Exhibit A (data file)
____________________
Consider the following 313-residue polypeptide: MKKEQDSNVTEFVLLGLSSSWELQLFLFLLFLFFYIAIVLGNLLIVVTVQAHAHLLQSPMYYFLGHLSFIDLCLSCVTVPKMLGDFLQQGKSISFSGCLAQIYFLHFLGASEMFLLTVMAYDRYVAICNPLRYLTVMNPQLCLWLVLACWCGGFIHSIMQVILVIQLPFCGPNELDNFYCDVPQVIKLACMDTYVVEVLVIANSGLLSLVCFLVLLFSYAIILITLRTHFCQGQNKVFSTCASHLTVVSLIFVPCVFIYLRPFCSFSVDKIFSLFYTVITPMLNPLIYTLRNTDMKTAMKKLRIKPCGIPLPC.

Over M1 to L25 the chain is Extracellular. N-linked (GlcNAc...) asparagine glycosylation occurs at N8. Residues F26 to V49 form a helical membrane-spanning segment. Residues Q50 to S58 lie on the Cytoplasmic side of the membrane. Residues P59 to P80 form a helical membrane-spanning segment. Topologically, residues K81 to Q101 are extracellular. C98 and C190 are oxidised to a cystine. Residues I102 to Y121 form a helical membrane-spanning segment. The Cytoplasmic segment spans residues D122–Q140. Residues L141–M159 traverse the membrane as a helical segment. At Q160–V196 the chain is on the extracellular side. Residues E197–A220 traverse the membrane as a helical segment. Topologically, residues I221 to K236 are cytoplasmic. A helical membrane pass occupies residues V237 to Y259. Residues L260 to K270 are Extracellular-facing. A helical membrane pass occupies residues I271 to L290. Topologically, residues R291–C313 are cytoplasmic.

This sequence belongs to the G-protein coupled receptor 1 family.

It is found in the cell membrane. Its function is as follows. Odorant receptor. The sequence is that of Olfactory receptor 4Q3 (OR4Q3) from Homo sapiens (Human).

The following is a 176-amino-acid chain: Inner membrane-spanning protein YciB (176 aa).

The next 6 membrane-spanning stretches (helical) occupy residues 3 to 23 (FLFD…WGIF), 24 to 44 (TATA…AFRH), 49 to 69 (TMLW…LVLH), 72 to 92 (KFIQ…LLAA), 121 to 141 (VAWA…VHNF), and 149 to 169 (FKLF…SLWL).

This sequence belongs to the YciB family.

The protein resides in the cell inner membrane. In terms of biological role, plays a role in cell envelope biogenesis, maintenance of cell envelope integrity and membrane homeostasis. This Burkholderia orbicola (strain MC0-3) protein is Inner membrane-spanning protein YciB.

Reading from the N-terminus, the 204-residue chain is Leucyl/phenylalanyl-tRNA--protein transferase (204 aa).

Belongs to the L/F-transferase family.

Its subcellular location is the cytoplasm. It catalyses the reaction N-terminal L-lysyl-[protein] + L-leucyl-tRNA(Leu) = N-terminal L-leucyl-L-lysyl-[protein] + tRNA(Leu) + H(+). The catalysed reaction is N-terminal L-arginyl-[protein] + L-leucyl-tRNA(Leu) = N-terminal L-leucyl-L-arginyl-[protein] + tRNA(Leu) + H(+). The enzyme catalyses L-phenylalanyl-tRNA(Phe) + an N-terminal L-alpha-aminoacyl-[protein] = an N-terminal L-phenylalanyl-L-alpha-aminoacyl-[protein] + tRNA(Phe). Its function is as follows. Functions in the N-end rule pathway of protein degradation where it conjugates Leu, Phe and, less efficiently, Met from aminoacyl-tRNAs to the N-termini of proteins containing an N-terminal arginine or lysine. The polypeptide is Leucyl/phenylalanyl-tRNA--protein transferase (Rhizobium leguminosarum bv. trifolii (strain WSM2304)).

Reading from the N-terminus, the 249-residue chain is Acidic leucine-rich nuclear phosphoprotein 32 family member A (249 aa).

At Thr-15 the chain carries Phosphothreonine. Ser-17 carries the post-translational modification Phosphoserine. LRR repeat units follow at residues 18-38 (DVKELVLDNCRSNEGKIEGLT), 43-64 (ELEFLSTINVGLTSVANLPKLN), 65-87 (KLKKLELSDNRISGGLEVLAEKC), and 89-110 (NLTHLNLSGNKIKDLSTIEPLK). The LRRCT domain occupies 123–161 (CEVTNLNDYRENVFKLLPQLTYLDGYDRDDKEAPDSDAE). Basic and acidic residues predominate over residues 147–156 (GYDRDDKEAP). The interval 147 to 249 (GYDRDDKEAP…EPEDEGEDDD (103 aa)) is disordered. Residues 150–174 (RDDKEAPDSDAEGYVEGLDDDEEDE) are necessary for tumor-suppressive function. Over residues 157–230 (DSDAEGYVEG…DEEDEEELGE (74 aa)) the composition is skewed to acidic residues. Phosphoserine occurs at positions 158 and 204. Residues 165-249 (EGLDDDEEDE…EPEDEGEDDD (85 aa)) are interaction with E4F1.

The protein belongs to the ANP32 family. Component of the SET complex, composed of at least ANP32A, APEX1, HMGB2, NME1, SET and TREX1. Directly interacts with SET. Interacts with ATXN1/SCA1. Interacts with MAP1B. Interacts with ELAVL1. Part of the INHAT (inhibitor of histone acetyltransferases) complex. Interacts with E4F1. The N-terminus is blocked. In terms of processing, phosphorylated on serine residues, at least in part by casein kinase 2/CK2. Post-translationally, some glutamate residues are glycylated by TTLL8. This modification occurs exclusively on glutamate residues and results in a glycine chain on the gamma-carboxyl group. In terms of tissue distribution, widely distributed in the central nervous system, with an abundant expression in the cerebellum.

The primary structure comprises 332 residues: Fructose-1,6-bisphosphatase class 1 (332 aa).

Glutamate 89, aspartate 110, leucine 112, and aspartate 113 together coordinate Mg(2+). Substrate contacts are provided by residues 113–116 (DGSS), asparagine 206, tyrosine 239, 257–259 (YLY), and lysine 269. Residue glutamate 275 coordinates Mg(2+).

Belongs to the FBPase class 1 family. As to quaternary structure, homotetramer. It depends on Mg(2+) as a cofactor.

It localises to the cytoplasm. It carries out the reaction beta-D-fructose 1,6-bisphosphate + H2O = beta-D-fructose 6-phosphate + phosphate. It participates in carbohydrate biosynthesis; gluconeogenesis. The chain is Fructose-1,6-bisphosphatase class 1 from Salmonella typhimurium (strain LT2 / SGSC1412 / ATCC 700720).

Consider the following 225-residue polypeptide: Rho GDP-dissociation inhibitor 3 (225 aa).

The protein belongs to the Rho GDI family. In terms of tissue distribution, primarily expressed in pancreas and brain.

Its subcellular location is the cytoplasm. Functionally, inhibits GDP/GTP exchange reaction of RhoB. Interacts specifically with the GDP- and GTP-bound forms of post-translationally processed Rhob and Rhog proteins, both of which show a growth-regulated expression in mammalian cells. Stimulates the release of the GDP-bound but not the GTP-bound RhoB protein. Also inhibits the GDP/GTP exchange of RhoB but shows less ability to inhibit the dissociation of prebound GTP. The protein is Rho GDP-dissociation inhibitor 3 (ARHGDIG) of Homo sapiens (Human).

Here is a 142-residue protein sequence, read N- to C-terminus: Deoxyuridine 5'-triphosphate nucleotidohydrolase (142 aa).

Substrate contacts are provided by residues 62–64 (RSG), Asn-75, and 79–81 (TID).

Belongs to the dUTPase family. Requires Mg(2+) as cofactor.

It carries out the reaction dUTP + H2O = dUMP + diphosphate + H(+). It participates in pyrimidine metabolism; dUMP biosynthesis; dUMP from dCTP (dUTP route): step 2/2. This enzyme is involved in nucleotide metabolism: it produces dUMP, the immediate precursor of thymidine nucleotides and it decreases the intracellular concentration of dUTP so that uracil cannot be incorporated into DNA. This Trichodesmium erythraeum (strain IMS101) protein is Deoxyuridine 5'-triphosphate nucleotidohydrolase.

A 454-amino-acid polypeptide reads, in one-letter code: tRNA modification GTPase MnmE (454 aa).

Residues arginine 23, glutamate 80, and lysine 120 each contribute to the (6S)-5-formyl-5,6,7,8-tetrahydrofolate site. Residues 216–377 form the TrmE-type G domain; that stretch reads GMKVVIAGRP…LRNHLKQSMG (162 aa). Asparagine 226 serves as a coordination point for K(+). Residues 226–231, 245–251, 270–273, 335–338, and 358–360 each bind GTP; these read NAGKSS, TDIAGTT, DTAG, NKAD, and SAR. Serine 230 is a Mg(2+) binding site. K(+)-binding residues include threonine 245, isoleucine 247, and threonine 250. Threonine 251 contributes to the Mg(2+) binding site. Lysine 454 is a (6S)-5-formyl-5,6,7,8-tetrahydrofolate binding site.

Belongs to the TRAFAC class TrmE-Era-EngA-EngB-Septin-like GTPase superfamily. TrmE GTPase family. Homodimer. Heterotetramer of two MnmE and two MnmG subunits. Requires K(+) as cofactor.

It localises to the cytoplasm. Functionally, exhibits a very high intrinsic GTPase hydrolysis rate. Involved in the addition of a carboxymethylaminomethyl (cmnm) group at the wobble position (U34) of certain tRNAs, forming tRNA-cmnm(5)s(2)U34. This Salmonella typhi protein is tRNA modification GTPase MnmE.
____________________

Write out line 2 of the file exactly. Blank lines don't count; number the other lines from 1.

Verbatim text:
Over M1 to L25 the chain is Extracellular. N-linked (GlcNAc...) asparagine glycosylation occurs at N8. Residues F26 to V49 form a helical membrane-spanning segment. Residues Q50 to S58 lie on the Cytoplasmic side of the membrane. Residues P59 to P80 form a helical membrane-spanning segment. Topologically, residues K81 to Q101 are extracellular. C98 and C190 are oxidised to a cystine. Residues I102 to Y121 form a helical membrane-spanning segment. The Cytoplasmic segment spans residues D122–Q140. Residues L141–M159 traverse the membrane as a helical segment. At Q160–V196 the chain is on the extracellular side. Residues E197–A220 traverse the membrane as a helical segment. Topologically, residues I221 to K236 are cytoplasmic. A helical membrane pass occupies residues V237 to Y259. Residues L260 to K270 are Extracellular-facing. A helical membrane pass occupies residues I271 to L290. Topologically, residues R291–C313 are cytoplasmic.